Canadian health officials are successfully taking an unusual approach to keeping seniors out of the costly emergency department with a program that, they say, could easily play in the U.S. too.
Often, nursing homes must phone paramedics when residents require a level of care too complex for the facility. With that in mind, officials at the Alberta Health Services have established a program that sends a “mobile urgent care clinic” to long-term care facilities. It treats residents on-site for lower-acuity ailments.
What started as a pilot in just Calgary has expanded to eight cities, Ryan Kozicky, director of the EMS Mobile Integrated Healthcare program told McKnight’s. Last year alone, the program helped to avoid some 12,000 trips to the ED. On average, each encounter cost about $8,400 (US) less than if the resident were transported. He believes such an offering would easily work in the States.
“Absolutely, I think it would work,” Kozicky said. “We’ve identified and demonstrated that low-acuity treatment can be done in nursing homes, and both the patients and the sites benefit from this work. I think that there is huge opportunity in the U.S. to expand such a service.”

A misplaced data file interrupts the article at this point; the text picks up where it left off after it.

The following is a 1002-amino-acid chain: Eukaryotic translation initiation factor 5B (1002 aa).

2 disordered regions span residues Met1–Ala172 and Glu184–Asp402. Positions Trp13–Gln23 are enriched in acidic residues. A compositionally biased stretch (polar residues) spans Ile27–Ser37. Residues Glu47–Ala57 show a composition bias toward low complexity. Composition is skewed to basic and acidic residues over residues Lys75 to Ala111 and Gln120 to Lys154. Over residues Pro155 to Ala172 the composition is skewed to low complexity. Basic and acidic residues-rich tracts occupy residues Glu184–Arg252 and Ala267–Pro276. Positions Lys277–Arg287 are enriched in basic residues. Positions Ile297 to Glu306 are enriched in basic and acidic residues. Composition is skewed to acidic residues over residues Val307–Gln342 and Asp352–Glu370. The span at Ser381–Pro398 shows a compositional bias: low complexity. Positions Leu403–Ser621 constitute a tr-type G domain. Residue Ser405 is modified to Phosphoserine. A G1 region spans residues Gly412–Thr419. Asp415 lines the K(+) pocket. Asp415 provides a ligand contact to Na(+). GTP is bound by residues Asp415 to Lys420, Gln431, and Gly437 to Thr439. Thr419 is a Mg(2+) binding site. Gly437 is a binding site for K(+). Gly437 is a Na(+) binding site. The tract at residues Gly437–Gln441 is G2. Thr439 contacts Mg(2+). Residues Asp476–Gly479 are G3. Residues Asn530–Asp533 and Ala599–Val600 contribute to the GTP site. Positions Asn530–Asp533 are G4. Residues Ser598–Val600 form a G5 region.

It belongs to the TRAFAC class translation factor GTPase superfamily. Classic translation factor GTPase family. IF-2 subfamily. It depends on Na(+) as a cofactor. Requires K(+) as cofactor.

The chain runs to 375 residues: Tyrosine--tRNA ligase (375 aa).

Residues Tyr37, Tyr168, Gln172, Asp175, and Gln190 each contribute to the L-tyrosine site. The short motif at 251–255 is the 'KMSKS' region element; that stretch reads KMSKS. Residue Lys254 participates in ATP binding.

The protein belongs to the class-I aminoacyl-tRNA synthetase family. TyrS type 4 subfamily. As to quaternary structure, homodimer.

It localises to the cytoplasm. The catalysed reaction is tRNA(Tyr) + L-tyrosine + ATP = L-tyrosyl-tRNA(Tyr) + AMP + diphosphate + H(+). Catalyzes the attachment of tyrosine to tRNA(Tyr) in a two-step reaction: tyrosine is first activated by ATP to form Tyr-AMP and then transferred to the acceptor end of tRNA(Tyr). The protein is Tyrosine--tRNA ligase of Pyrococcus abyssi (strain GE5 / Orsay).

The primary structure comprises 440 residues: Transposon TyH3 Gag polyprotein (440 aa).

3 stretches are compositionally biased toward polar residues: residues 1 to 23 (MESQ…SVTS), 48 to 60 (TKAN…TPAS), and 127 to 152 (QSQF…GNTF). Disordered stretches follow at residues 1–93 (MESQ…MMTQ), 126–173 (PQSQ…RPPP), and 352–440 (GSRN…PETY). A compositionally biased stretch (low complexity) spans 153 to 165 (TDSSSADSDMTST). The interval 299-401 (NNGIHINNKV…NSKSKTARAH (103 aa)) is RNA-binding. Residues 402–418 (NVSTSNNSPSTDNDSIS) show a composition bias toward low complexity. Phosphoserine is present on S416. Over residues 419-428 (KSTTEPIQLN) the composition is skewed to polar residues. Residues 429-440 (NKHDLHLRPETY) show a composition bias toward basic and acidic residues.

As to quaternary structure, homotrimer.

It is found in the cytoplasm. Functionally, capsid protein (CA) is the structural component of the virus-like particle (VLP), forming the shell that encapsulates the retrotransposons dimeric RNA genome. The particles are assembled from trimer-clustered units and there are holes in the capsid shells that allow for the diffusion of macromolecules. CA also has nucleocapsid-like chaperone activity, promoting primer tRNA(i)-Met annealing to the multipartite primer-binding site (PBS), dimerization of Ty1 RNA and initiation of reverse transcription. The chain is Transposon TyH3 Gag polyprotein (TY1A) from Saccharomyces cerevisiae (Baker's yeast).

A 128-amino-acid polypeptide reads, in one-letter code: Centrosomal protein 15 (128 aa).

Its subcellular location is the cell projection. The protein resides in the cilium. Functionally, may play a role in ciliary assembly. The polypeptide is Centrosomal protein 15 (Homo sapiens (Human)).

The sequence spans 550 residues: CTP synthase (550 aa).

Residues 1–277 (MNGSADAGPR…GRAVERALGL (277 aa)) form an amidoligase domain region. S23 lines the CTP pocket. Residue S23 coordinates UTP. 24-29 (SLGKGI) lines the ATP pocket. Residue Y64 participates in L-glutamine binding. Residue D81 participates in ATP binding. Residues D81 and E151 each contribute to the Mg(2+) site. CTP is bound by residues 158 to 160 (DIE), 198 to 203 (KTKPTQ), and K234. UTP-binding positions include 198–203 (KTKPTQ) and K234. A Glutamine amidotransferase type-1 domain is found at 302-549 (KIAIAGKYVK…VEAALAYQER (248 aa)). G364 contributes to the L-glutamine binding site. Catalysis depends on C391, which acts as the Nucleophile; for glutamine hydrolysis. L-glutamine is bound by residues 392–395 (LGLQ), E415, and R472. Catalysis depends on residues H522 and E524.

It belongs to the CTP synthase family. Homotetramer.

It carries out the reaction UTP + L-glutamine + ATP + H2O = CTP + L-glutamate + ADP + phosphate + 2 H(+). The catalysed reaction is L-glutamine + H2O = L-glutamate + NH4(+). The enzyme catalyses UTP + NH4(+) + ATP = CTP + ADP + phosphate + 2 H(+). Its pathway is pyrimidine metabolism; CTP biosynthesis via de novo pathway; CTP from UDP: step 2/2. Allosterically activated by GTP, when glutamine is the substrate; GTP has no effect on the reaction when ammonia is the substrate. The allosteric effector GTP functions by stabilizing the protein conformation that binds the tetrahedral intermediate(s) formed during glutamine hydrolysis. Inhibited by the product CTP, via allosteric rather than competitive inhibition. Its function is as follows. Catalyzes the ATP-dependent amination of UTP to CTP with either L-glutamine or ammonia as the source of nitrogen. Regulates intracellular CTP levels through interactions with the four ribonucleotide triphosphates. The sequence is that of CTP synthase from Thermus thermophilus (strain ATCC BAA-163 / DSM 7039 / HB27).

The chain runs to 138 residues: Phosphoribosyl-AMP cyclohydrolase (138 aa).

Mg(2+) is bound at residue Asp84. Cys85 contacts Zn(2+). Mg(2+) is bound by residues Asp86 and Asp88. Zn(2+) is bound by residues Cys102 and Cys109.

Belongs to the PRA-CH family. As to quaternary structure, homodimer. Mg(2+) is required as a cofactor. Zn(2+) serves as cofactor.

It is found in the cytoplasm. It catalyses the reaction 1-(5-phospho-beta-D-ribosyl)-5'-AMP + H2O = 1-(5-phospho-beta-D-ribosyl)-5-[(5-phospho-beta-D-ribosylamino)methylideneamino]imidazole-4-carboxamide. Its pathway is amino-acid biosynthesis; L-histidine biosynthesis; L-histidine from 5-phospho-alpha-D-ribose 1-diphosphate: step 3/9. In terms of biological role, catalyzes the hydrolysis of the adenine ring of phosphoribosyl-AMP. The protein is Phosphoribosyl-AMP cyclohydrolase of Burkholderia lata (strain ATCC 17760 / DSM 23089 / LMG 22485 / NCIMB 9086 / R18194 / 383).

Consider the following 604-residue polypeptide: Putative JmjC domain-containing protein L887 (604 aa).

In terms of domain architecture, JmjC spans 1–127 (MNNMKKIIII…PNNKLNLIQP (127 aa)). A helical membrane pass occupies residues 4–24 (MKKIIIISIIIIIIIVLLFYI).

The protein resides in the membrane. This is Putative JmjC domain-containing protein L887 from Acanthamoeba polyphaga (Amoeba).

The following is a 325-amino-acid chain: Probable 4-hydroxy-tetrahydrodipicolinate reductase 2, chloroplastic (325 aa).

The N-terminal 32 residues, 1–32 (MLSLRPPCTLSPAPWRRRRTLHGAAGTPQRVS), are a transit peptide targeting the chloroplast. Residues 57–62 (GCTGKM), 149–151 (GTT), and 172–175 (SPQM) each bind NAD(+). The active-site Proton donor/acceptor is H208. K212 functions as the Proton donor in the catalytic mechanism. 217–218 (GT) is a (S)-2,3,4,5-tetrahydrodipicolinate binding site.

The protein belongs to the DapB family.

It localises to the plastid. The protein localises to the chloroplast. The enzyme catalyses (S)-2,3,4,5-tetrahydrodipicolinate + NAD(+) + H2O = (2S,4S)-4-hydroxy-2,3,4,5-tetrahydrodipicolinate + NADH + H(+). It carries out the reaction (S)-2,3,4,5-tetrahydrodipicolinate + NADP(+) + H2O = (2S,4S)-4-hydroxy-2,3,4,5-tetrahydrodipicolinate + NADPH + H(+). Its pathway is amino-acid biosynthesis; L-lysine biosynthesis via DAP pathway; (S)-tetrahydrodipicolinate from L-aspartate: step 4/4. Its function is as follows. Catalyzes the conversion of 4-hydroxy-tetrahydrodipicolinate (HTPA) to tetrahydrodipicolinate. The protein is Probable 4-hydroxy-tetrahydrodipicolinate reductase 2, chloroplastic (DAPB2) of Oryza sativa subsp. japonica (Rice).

So, how does it work? They start by visiting nursing homes to provide information and a phone number to call when complex situations arise. When called, a community paramedic does a quick triage and sends an emergency vehicle out to the facility
Upon arrival, the paramedic does a quick assessment and consultation via video chat with a physician, who helps come up with a treatment plan. The vehicle does not have sirens or the ability to transport. But the paramedic can perform many aspects of care, ranging from medication administration, blood transfusions, sutures or facilitating X-rays. They have treated all sorts of ailments thus far — pneumonia, COPD, nausea, wound care and urinary tract infections, to name just a few.
About 95% of the time, paramedics have been able to treat patients on site, Kozicky said. For the other 5%, when resident did require transport, there were no adverse outcomes experienced, he added.
What started out as a small pilot in Calgary has now spread out to eight cities. There are 30 such units, with services also planned for the towns of Lethbridge and Medicine Hat. All told, the specialty units touch 80% of the province of Alberta.